• Publish writing other than “high art/experimental lit.” There’s a crazy one for you. But why not consider it? Experimental writing can be defined rather broadly. Most presses and journals that I see define it rather narrowly—often as narrowly as a particular aesthetic. “Post-language.” “Avant-pop.” And that’s fine. But it’s possible to create bigger tents. Imagine a journal that publishes both realist and non-realist fiction. Now picture one that also publishes science writing. And fan-fiction. And writing by children…

There’s a reason why writers like to go to big cities: because that’s where other writers go. But even then, that doesn’t necessarily translate into functioning communities that encompass all of what community means. And while the internet has done a lot to allow writers to connect with one another (stellar!), that can lead to its own problems (see below), and doesn’t necessarily help create local, functioning communities.

Youth Health

Youth is fine, but what’s more important than youth is health. And the US seems to me to be a very unhealthy country. Obesity, heart disease, and cancer are widespread. People are sedentary. We don’t eat well. (Many of us still don’t have health care!) Our environment is a total wreck.

I’d prefer to remain young forever, but I’m getting older. (Mama, I can’t help it!) So I’ve been paying more attention to how I can stay healthy, because I’d like to remain writing (and fully active) well into my 80s, if not longer.

  • Explore how writing is a physical activity. Writers often embody the above problems (pardon the pun), because of the nature of what we do (sit and write, then discuss it on the internet). And yet I rarely see small press writers discuss health, and its role in writing. Why not? Indeed, the cliché is often: “I bring my laptop to a café and get some coffee, and then I write.” (This means you’re dependent on a drug to write.) “And a few hours later, my eyes hurt from staring at a computer screen.” (This means you’re damaging your body.) …But who talks about this? Instead, discussion of writing is often a very heady matter, focusing exclusively on intellectual, abstract matters. But the body writes, too, and that should not be overlooked.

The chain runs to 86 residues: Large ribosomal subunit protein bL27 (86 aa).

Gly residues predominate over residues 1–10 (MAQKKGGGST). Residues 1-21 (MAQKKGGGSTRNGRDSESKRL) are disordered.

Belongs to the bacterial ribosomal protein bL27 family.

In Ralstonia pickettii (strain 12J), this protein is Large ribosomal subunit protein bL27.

• Don’t dismiss the physical. Many intellectuals these days are sympathetic to the need to build communities, but still scoff at acknowledging the importance of the body, and the physical. (There persists that Enlightenment divide where the head is lofty and ideal, the body low and debased.) How many writers are proud to never have played sports? Or to know nothing whatsoever about sports? Where does that bias come from? I’m not talking about commercialized sports, but just sports. How many writers see no connection between what they do and physical exercise? To what extent does that even sound like a silly idea? And yet we live in a society that does not prize individual health. We’re encouraged to drive everywhere, to eat terrible foods, to watch TV, to consume massive amounts of fat and sugar and salt. To resist these pressures is to live in a counter-culture. (Our love of youth is a vicarious love.) I mentioned above that writers can reach out to other communities: what are the connections between writing and urban gardening, writing and proper diet, writing and fresh air, writing and turning the TV off? Some of these connections will be obvious, others more mysterious.